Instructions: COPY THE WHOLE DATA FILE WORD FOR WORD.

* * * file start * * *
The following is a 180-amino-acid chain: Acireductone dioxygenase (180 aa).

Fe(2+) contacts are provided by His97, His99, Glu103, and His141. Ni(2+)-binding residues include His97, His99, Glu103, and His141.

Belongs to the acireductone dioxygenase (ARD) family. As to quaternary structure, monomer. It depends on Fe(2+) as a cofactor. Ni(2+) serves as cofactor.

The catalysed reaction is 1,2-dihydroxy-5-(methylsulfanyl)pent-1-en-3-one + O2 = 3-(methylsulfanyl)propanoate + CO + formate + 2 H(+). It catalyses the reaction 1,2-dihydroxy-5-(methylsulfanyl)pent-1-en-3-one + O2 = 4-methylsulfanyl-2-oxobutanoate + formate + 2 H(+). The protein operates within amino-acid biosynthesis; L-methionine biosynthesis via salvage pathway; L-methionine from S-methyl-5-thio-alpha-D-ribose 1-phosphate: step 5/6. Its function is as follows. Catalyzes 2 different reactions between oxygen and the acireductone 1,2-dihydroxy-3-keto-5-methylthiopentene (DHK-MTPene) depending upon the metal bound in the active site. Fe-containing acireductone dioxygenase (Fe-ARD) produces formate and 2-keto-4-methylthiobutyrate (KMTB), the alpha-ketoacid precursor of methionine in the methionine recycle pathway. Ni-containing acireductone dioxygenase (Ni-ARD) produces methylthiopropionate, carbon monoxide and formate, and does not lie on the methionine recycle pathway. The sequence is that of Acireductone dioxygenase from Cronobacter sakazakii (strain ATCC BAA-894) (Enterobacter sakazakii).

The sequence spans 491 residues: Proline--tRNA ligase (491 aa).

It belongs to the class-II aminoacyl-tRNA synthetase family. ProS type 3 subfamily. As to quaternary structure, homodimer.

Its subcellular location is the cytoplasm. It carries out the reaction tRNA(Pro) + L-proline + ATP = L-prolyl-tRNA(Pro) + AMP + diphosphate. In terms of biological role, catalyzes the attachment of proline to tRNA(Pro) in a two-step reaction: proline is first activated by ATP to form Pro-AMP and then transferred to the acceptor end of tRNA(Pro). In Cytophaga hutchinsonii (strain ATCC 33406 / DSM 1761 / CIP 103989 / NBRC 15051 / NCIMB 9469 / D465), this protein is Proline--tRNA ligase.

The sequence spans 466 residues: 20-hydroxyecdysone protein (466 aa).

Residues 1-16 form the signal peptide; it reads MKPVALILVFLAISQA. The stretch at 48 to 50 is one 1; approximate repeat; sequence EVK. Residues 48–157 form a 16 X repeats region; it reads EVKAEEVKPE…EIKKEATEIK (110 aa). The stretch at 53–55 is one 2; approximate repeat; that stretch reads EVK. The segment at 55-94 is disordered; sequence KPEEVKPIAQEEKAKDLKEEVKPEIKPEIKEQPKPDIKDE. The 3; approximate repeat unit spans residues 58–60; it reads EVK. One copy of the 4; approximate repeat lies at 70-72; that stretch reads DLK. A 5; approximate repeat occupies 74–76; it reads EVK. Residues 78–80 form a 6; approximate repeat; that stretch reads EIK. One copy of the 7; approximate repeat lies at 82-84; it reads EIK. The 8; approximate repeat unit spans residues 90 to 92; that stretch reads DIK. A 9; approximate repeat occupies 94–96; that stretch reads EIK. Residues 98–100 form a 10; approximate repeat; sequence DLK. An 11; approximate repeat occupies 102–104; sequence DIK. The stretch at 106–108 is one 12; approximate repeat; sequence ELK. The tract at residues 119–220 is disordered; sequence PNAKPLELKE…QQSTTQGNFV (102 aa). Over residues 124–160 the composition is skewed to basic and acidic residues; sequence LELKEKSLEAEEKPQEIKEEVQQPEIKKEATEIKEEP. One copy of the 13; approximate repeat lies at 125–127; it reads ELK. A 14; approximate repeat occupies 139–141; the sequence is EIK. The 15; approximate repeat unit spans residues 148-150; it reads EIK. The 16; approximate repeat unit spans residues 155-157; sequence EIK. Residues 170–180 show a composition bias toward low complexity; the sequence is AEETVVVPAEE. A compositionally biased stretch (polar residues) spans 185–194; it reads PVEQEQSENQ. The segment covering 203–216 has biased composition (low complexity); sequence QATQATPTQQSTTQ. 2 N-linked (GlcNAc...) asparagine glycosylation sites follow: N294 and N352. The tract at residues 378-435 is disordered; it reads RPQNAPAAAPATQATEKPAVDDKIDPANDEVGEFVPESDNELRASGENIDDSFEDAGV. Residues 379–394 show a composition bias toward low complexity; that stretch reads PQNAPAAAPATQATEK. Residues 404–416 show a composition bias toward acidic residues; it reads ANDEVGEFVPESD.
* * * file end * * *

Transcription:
The following is a 180-amino-acid chain: Acireductone dioxygenase (180 aa).

Fe(2+) contacts are provided by His97, His99, Glu103, and His141. Ni(2+)-binding residues include His97, His99, Glu103, and His141.

Belongs to the acireductone dioxygenase (ARD) family. As to quaternary structure, monomer. It depends on Fe(2+) as a cofactor. Ni(2+) serves as cofactor.

The catalysed reaction is 1,2-dihydroxy-5-(methylsulfanyl)pent-1-en-3-one + O2 = 3-(methylsulfanyl)propanoate + CO + formate + 2 H(+). It catalyses the reaction 1,2-dihydroxy-5-(methylsulfanyl)pent-1-en-3-one + O2 = 4-methylsulfanyl-2-oxobutanoate + formate + 2 H(+). The protein operates within amino-acid biosynthesis; L-methionine biosynthesis via salvage pathway; L-methionine from S-methyl-5-thio-alpha-D-ribose 1-phosphate: step 5/6. Its function is as follows. Catalyzes 2 different reactions between oxygen and the acireductone 1,2-dihydroxy-3-keto-5-methylthiopentene (DHK-MTPene) depending upon the metal bound in the active site. Fe-containing acireductone dioxygenase (Fe-ARD) produces formate and 2-keto-4-methylthiobutyrate (KMTB), the alpha-ketoacid precursor of methionine in the methionine recycle pathway. Ni-containing acireductone dioxygenase (Ni-ARD) produces methylthiopropionate, carbon monoxide and formate, and does not lie on the methionine recycle pathway. The sequence is that of Acireductone dioxygenase from Cronobacter sakazakii (strain ATCC BAA-894) (Enterobacter sakazakii).

The sequence spans 491 residues: Proline--tRNA ligase (491 aa).

It belongs to the class-II aminoacyl-tRNA synthetase family. ProS type 3 subfamily. As to quaternary structure, homodimer.

Its subcellular location is the cytoplasm. It carries out the reaction tRNA(Pro) + L-proline + ATP = L-prolyl-tRNA(Pro) + AMP + diphosphate. In terms of biological role, catalyzes the attachment of proline to tRNA(Pro) in a two-step reaction: proline is first activated by ATP to form Pro-AMP and then transferred to the acceptor end of tRNA(Pro). In Cytophaga hutchinsonii (strain ATCC 33406 / DSM 1761 / CIP 103989 / NBRC 15051 / NCIMB 9469 / D465), this protein is Proline--tRNA ligase.

The sequence spans 466 residues: 20-hydroxyecdysone protein (466 aa).

Residues 1-16 form the signal peptide; it reads MKPVALILVFLAISQA. The stretch at 48 to 50 is one 1; approximate repeat; sequence EVK. Residues 48–157 form a 16 X repeats region; it reads EVKAEEVKPE…EIKKEATEIK (110 aa). The stretch at 53–55 is one 2; approximate repeat; that stretch reads EVK. The segment at 55-94 is disordered; sequence KPEEVKPIAQEEKAKDLKEEVKPEIKPEIKEQPKPDIKDE. The 3; approximate repeat unit spans residues 58–60; it reads EVK. One copy of the 4; approximate repeat lies at 70-72; that stretch reads DLK. A 5; approximate repeat occupies 74–76; it reads EVK. Residues 78–80 form a 6; approximate repeat; that stretch reads EIK. One copy of the 7; approximate repeat lies at 82-84; it reads EIK. The 8; approximate repeat unit spans residues 90 to 92; that stretch reads DIK. A 9; approximate repeat occupies 94–96; that stretch reads EIK. Residues 98–100 form a 10; approximate repeat; sequence DLK. An 11; approximate repeat occupies 102–104; sequence DIK. The stretch at 106–108 is one 12; approximate repeat; sequence ELK. The tract at residues 119–220 is disordered; sequence PNAKPLELKE…QQSTTQGNFV (102 aa). Over residues 124–160 the composition is skewed to basic and acidic residues; sequence LELKEKSLEAEEKPQEIKEEVQQPEIKKEATEIKEEP. One copy of the 13; approximate repeat lies at 125–127; it reads ELK. A 14; approximate repeat occupies 139–141; the sequence is EIK. The 15; approximate repeat unit spans residues 148-150; it reads EIK. The 16; approximate repeat unit spans residues 155-157; sequence EIK. Residues 170–180 show a composition bias toward low complexity; the sequence is AEETVVVPAEE. A compositionally biased stretch (polar residues) spans 185–194; it reads PVEQEQSENQ. The segment covering 203–216 has biased composition (low complexity); sequence QATQATPTQQSTTQ. 2 N-linked (GlcNAc...) asparagine glycosylation sites follow: N294 and N352. The tract at residues 378-435 is disordered; it reads RPQNAPAAAPATQATEKPAVDDKIDPANDEVGEFVPESDNELRASGENIDDSFEDAGV. Residues 379–394 show a composition bias toward low complexity; that stretch reads PQNAPAAAPATQATEK. Residues 404–416 show a composition bias toward acidic residues; it reads ANDEVGEFVPESD.